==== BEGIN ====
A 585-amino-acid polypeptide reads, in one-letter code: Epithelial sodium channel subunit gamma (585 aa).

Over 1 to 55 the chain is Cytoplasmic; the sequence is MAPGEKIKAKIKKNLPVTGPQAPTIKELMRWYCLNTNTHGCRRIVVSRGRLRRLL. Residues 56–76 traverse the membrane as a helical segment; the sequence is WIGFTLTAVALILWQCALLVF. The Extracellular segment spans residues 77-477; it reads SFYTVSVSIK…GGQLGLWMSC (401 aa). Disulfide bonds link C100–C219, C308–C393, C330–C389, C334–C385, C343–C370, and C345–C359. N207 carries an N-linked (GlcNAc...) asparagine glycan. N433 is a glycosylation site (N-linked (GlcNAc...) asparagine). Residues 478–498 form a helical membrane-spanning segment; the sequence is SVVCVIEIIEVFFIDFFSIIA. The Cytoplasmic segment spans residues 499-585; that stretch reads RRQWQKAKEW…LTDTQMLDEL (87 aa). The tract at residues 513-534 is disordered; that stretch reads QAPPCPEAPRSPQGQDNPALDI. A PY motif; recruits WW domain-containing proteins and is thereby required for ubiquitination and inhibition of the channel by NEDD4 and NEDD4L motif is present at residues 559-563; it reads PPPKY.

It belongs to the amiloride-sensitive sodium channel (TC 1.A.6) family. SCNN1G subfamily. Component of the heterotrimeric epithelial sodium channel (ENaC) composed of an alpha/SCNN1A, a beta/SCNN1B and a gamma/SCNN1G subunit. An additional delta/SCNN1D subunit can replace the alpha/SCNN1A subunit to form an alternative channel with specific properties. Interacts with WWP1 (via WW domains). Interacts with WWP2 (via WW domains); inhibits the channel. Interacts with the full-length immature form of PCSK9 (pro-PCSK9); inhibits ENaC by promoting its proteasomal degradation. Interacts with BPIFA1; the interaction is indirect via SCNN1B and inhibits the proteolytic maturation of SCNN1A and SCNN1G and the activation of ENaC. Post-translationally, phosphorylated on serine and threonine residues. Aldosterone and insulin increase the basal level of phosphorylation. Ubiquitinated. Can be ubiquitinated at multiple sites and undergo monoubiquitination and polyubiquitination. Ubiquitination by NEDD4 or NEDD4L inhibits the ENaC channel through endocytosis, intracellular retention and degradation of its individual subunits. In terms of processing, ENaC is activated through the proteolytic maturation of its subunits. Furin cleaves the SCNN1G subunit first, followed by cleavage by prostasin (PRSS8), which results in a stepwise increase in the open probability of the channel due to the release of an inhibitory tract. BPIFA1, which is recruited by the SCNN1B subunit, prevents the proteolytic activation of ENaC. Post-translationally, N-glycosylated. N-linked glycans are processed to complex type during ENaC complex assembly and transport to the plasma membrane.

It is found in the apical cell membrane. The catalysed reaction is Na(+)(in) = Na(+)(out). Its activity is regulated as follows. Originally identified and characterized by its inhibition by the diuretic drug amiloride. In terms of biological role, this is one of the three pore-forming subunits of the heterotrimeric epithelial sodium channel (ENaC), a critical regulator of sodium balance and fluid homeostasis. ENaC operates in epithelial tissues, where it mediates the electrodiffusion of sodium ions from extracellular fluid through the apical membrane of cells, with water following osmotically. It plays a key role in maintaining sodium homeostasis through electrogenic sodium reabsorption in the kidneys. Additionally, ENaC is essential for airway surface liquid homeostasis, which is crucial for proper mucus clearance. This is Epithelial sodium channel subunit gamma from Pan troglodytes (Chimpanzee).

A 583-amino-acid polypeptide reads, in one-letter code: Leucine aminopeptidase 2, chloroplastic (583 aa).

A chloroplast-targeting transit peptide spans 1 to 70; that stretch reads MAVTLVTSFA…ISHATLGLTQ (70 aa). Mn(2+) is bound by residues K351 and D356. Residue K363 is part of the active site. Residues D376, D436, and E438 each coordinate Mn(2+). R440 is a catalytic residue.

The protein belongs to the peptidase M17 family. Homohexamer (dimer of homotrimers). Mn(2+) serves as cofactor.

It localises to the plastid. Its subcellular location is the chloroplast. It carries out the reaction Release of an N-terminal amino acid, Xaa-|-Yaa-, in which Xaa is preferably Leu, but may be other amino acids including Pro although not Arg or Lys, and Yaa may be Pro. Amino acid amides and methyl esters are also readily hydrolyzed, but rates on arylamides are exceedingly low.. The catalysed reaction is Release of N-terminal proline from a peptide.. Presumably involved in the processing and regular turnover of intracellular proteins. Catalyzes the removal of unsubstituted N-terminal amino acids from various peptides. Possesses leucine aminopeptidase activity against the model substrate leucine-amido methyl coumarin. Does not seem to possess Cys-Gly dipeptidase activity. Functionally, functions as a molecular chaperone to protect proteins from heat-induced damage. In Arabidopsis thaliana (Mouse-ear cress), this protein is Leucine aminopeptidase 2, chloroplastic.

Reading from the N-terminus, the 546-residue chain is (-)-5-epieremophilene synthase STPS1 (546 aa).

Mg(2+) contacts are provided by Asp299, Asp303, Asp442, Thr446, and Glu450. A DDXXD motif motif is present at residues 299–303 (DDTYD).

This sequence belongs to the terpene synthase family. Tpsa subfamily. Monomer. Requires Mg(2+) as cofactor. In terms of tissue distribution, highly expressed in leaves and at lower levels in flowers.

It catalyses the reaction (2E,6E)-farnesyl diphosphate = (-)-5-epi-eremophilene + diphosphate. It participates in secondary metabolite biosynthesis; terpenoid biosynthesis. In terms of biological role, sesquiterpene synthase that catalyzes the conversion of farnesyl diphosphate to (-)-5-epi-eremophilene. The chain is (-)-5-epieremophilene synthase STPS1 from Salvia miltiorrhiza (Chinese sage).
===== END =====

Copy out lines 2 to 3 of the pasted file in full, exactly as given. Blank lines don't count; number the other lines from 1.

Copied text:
Over 1 to 55 the chain is Cytoplasmic; the sequence is MAPGEKIKAKIKKNLPVTGPQAPTIKELMRWYCLNTNTHGCRRIVVSRGRLRRLL. Residues 56–76 traverse the membrane as a helical segment; the sequence is WIGFTLTAVALILWQCALLVF. The Extracellular segment spans residues 77-477; it reads SFYTVSVSIK…GGQLGLWMSC (401 aa). Disulfide bonds link C100–C219, C308–C393, C330–C389, C334–C385, C343–C370, and C345–C359. N207 carries an N-linked (GlcNAc...) asparagine glycan. N433 is a glycosylation site (N-linked (GlcNAc...) asparagine). Residues 478–498 form a helical membrane-spanning segment; the sequence is SVVCVIEIIEVFFIDFFSIIA. The Cytoplasmic segment spans residues 499-585; that stretch reads RRQWQKAKEW…LTDTQMLDEL (87 aa). The tract at residues 513-534 is disordered; that stretch reads QAPPCPEAPRSPQGQDNPALDI. A PY motif; recruits WW domain-containing proteins and is thereby required for ubiquitination and inhibition of the channel by NEDD4 and NEDD4L motif is present at residues 559-563; it reads PPPKY.

It belongs to the amiloride-sensitive sodium channel (TC 1.A.6) family. SCNN1G subfamily. Component of the heterotrimeric epithelial sodium channel (ENaC) composed of an alpha/SCNN1A, a beta/SCNN1B and a gamma/SCNN1G subunit. An additional delta/SCNN1D subunit can replace the alpha/SCNN1A subunit to form an alternative channel with specific properties. Interacts with WWP1 (via WW domains). Interacts with WWP2 (via WW domains); inhibits the channel. Interacts with the full-length immature form of PCSK9 (pro-PCSK9); inhibits ENaC by promoting its proteasomal degradation. Interacts with BPIFA1; the interaction is indirect via SCNN1B and inhibits the proteolytic maturation of SCNN1A and SCNN1G and the activation of ENaC. Post-translationally, phosphorylated on serine and threonine residues. Aldosterone and insulin increase the basal level of phosphorylation. Ubiquitinated. Can be ubiquitinated at multiple sites and undergo monoubiquitination and polyubiquitination. Ubiquitination by NEDD4 or NEDD4L inhibits the ENaC channel through endocytosis, intracellular retention and degradation of its individual subunits. In terms of processing, ENaC is activated through the proteolytic maturation of its subunits. Furin cleaves the SCNN1G subunit first, followed by cleavage by prostasin (PRSS8), which results in a stepwise increase in the open probability of the channel due to the release of an inhibitory tract. BPIFA1, which is recruited by the SCNN1B subunit, prevents the proteolytic activation of ENaC. Post-translationally, N-glycosylated. N-linked glycans are processed to complex type during ENaC complex assembly and transport to the plasma membrane.